Project Report

Bacteria and other microorganisms have evolved a number of strategies to overcome the defenses of the human immune system and successfully infect their host. In particular, Staphylococcus aureus is a common pathogen that, under specific circumstances, can lead to a number of conditions ranging from minor skin inflammation to infective endocarditis and death. In recent years, new strains of this pathogen have evolved that are resistant to traditional antibiotic medications. We have taken a novel approach to specifically target Staphylococcus aureus. Recent work has shown that the bacterium secretes a number of proteins, which contribute to its ability to infect its host. In particular, three structurally similar proteins interact with a protein of the complement immune system, which coordinates both innate and adaptive immune responses in order to recognize pathogens in the bloodstream. This complement protein, known as C3, is critical for activation of complement, and in turn, recognition and elimination of pathogens. Through interaction with C3, Staphylococcus aureus can prevent complement activation, and effectively disguise itself from the immune system. Most traditional antibiotics are nonspecific in nature, and target markers characteristic of all bacteria. We aim to develop a new antibiotic molecule specific for Staphylococcus aureus, based on knowledge of its immune evasion strategies. Based on the known structure of the protein interaction between C3 and secreted bacterial proteins, we have performed a virtual screen for small molecules that can disrupt these interactions. We have screened a public database of nearly 6 million drug-like molecules for binding to C3 using computational methods. Specifically, we first screened the database for molecules that have properties similar to the bacterial proteins that bind C3, followed by a more rigorous screen involving molecular docking simulations, which allowed each molecule to adopt a relaxed conformation in the interaction site on C3. Based on empirical force fields, the binding energy of each molecule was calculated, which served as an indicator of how strongly each molecule would bind C3. Our results yielded a number of molecules predicted to bind strongly to C3, which is promising for the discovery and development of a new specific therapeutic. The search for a new Staphylococcus aureus antibiotic via virtual screening remains widely unexplored. Our comprehensive integration of computational methods has led to the identification of predicted active molecules for treatment of bacterial infections. The molecules identified during this project are currently being evaluated experimentally, in order to determine whether they are capable of interacting with their intended target (C3) and disrupting its interaction with secreted bacterial proteins. This research provides a foundation for the development of a widely available and inexpensive treatment of infections caused by Staphylococcus aureus, which are responsible for widespread disease and mortality worldwide each year.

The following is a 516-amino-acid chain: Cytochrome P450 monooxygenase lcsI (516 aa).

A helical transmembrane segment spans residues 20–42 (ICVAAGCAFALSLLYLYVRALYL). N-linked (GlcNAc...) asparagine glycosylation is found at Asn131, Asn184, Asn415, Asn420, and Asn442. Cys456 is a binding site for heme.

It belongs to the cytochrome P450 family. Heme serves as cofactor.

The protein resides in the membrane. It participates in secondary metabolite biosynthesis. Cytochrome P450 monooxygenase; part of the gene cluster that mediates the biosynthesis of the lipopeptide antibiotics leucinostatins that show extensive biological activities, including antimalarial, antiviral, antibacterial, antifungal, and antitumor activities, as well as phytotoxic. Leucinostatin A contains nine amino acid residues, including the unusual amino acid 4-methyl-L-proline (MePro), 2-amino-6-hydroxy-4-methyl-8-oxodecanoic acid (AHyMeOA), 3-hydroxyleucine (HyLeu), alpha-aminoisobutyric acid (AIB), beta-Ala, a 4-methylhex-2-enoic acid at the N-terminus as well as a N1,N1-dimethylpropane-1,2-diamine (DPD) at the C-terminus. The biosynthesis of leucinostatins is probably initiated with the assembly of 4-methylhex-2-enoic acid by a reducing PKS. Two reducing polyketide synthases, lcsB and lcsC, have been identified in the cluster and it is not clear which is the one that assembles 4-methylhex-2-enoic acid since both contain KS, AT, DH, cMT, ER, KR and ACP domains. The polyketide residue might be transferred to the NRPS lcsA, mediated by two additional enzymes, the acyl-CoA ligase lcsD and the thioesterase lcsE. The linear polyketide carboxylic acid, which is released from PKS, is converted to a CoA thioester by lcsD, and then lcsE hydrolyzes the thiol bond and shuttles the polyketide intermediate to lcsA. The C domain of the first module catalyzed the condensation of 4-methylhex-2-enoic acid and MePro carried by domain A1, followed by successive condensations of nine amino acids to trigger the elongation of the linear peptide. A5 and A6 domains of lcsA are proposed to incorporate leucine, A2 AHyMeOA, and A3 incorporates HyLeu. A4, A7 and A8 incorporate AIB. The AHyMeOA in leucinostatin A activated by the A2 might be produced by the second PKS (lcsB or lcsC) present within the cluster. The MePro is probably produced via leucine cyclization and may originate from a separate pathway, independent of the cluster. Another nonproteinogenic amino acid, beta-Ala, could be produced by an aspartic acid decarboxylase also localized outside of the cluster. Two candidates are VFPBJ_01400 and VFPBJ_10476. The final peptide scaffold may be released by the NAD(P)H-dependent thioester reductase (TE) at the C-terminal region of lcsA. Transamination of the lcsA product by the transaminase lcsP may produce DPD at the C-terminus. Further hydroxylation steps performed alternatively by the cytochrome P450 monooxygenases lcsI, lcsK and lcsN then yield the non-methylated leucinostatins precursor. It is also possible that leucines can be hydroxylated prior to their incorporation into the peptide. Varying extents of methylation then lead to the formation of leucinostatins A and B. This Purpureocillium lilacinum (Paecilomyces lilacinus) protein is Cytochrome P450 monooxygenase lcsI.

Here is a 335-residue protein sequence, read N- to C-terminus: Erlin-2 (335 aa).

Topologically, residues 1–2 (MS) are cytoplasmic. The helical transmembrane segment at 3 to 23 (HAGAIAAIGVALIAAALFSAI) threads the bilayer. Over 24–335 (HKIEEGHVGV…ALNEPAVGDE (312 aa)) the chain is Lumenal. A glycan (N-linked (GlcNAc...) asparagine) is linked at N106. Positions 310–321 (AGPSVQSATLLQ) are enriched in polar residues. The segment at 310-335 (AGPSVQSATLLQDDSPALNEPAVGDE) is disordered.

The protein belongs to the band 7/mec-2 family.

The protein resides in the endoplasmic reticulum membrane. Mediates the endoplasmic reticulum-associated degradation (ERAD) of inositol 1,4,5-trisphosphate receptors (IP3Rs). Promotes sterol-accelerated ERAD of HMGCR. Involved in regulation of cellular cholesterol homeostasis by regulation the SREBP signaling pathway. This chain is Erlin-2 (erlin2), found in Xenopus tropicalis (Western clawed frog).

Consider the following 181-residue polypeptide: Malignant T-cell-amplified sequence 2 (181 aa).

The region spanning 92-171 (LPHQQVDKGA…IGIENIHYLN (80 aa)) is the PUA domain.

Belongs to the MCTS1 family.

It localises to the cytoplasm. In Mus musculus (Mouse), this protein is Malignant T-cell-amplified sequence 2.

National Science Foundation (NSF)
Office of International and Integrative Activities (IIA)
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Carter Kimsey
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Gorham Ronald D
United States
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